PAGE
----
Rafael Soriano-One of the top free agent relievers available this off season
One of the Yanks biggest needs this off season may be finding a setup man to replace the stellar work Phil Hughes did this past season. If Hughes is targeted for the rotation next year (early indications say that he is) then there will be a gaping hole that needs to be filled in the bridge to Mariano Rivera. While everyone seems to be focused on Johnny Damon and Hideki Matsui, finding a primary set up man to build a bridge to Mariano may be the Yanks biggest need this off season.
First approach to consider would be internal options. Damaso Marte, David Robertson, Brian Bruney, Phil Coke and possibly Mark Melancon would all be possibilities for this role. Let’s walk through them one by one.
Damaso Marte-His rates have all been surprisingly good with the Yanks, but his ERA is high and he hasn’t been overly effective except for stretches here and there. When the Yanks got him, they believed they acquired a pitcher who could get both Righties and Lefties out (as he did in PITT) but last year Righties destroyed him in limited action. A Lefty specialist role seems to suit him best in the AL East.
David Robertson-Breakout season for the Alabama native, with a SO/9IP rate that was among the best in the majors. Fastball sits in the low 90s but plays up due to good late life on the pitch. Compliments the fastball with an outstanding, late-breaking curve. When he works low in the zone with those two pitches, he can be very tough. But he could also be a 1 year wonder. His control has always been average and if he loses that late life on the fastball for any reason, he becomes very hittable. He’s earned a larger role, but we still need to see more.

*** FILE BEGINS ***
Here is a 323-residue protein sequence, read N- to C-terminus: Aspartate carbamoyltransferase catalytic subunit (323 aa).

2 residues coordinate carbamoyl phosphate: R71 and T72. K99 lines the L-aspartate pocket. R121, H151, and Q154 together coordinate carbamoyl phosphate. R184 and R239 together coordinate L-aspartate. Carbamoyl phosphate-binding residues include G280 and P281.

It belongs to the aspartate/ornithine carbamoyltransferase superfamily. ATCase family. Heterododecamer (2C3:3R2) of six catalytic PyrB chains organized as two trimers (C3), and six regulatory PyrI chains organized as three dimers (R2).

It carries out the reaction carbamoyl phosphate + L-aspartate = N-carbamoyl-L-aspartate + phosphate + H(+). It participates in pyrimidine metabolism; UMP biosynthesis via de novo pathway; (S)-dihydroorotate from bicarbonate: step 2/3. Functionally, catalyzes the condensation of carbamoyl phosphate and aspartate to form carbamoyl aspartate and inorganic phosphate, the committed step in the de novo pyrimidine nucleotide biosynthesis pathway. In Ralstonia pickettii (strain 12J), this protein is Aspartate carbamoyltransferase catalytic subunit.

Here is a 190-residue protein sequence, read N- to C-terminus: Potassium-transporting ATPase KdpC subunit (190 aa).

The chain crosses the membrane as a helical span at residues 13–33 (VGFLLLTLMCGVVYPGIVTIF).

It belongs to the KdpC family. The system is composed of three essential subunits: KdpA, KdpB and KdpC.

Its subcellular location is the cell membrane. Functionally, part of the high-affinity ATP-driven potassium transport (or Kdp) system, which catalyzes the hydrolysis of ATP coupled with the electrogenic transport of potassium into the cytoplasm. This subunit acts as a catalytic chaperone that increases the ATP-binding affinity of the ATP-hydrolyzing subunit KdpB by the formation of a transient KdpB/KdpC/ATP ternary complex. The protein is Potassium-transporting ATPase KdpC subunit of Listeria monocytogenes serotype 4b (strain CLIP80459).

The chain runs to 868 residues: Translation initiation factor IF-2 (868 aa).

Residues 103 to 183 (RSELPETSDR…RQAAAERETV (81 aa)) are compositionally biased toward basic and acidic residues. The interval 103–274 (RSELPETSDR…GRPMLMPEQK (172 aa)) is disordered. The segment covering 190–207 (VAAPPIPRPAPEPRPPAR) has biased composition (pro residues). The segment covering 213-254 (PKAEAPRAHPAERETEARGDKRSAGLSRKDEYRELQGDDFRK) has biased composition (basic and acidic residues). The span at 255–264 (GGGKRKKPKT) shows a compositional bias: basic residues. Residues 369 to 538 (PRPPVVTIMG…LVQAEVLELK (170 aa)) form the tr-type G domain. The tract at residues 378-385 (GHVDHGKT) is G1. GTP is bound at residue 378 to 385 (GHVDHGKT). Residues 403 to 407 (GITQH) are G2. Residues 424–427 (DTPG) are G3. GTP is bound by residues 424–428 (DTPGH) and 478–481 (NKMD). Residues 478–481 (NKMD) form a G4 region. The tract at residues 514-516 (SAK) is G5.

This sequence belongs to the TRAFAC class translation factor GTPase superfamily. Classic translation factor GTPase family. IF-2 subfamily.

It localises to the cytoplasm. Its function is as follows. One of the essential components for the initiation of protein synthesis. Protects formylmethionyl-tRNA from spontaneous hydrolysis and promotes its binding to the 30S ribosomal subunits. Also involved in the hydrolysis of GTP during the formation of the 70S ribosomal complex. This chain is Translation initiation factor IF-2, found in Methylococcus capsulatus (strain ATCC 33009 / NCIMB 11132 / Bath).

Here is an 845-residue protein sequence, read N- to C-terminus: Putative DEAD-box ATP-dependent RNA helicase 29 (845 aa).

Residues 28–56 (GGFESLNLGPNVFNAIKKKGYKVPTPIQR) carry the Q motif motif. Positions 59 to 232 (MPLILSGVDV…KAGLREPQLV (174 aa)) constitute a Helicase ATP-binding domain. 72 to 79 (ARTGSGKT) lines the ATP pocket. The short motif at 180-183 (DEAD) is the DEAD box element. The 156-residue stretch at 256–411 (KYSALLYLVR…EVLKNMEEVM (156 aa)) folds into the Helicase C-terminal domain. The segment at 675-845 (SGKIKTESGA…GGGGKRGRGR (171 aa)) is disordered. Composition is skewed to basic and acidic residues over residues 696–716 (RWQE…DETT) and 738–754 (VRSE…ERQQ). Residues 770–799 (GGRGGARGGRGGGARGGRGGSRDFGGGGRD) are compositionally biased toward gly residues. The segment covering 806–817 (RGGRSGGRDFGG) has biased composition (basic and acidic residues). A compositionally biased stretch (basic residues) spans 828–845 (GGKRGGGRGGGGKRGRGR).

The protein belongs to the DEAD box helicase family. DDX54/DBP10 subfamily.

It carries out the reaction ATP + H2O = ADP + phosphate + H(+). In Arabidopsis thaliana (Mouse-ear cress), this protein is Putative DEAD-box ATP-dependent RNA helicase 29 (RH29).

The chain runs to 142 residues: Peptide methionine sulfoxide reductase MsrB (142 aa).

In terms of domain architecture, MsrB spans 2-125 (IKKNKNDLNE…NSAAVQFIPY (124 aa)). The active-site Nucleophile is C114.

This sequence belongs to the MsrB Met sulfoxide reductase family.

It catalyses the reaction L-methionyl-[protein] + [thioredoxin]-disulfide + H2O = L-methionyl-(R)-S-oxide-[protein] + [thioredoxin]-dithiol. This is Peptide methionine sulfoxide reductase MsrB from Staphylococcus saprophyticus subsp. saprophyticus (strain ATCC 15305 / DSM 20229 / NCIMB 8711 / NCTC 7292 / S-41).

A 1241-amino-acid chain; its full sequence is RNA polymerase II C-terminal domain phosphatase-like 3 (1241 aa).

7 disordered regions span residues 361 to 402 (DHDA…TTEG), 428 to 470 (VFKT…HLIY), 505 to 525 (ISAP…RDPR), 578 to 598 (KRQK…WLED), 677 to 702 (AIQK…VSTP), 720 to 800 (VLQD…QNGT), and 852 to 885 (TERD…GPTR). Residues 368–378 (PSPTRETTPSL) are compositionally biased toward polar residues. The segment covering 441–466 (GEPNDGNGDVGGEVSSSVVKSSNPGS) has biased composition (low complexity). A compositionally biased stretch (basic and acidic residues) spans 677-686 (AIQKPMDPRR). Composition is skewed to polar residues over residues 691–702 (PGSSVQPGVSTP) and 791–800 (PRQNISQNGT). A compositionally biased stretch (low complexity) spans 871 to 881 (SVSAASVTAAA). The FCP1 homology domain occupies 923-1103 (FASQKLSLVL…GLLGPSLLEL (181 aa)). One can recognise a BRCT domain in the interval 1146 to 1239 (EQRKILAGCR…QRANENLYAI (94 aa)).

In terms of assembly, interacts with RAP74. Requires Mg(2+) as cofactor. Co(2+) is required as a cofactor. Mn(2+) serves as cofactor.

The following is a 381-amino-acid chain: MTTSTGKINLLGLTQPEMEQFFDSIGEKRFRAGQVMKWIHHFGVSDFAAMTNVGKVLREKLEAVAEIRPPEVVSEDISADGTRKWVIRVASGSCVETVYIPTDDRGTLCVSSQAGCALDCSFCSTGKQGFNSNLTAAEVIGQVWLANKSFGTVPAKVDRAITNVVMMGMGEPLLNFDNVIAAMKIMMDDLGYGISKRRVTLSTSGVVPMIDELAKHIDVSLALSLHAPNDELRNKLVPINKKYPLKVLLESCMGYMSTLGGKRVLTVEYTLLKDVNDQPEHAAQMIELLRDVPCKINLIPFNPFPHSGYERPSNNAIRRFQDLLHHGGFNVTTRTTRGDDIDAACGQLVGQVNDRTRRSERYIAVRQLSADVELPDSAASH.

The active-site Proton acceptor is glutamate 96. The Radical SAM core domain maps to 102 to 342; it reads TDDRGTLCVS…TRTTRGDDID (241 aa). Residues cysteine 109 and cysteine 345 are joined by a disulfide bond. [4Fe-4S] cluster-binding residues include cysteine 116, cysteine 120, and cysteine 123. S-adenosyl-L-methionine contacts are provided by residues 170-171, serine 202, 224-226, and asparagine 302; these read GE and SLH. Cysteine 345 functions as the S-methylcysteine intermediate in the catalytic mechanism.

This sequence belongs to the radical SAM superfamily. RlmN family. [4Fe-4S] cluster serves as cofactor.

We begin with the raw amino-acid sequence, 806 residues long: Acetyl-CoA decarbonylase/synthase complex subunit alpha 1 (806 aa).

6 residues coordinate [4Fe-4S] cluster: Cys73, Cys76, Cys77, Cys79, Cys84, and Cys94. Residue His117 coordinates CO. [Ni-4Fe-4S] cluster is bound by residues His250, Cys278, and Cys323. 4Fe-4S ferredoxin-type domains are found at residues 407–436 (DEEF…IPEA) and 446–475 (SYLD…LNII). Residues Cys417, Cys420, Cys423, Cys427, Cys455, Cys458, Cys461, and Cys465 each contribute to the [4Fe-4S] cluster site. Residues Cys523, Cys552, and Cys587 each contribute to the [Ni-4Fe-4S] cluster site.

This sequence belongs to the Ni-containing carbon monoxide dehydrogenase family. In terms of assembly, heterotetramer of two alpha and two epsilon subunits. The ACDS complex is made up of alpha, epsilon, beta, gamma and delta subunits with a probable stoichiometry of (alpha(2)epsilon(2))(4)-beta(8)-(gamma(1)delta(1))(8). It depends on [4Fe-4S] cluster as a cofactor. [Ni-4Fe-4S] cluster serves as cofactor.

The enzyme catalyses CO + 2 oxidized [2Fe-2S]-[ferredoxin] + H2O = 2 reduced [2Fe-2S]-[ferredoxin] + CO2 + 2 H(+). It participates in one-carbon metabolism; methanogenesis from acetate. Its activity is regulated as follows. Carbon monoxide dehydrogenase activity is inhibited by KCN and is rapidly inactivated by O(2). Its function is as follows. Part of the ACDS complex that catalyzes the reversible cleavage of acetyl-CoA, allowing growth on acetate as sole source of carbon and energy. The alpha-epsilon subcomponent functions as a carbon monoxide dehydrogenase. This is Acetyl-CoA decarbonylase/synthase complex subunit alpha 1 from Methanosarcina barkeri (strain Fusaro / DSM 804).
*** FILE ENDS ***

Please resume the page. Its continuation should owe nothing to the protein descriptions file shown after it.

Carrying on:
Brian Bruney-I think both fans and Yankee execs alike are sick of waiting for the good Bruney to show up. We saw it for a brief stretch in 2008, but a Lisfranc injury derailed him that season. This year, a recurring elbow injury and whispers that he’ll ultimately need TJS made for a frustrating and mostly ineffective campaign. It’s an open question whether he’s a non-tender candidate, but I’ll guess they bring him back one more time.
Phil Coke-His propensity for giving up HRs to Lefties as a Lefty specialist in Yankee Stadium has to concern you, but it’s possible that its just a statistical blip in a short career. He was one of the Yanks go-to guys earlier this season, and pitched his way down in the pecking order over the course of the season. His one World Series outing went horrendously, giving up 2 HRs to Utley and Ibanez (both Lefty hitters) in a low leverage situation in Game 5. You’ll keep him around since he’s relatively young (26) and cheap, but won’t lean on him too heavily. He has ‘cup of coffee in the bigs’ written all over him.
Mark Melancon-Yanks are still high on him, but for a kid who we all heard had ‘off the charts make-up’ he certainly seemed spooked by the bigs. That’s OK, you expect rookies to be nervous and I suspect he’ll make the Opening Day roster out of Spring Training if he has a decent spring. After that, it will be up to him to earn a larger role.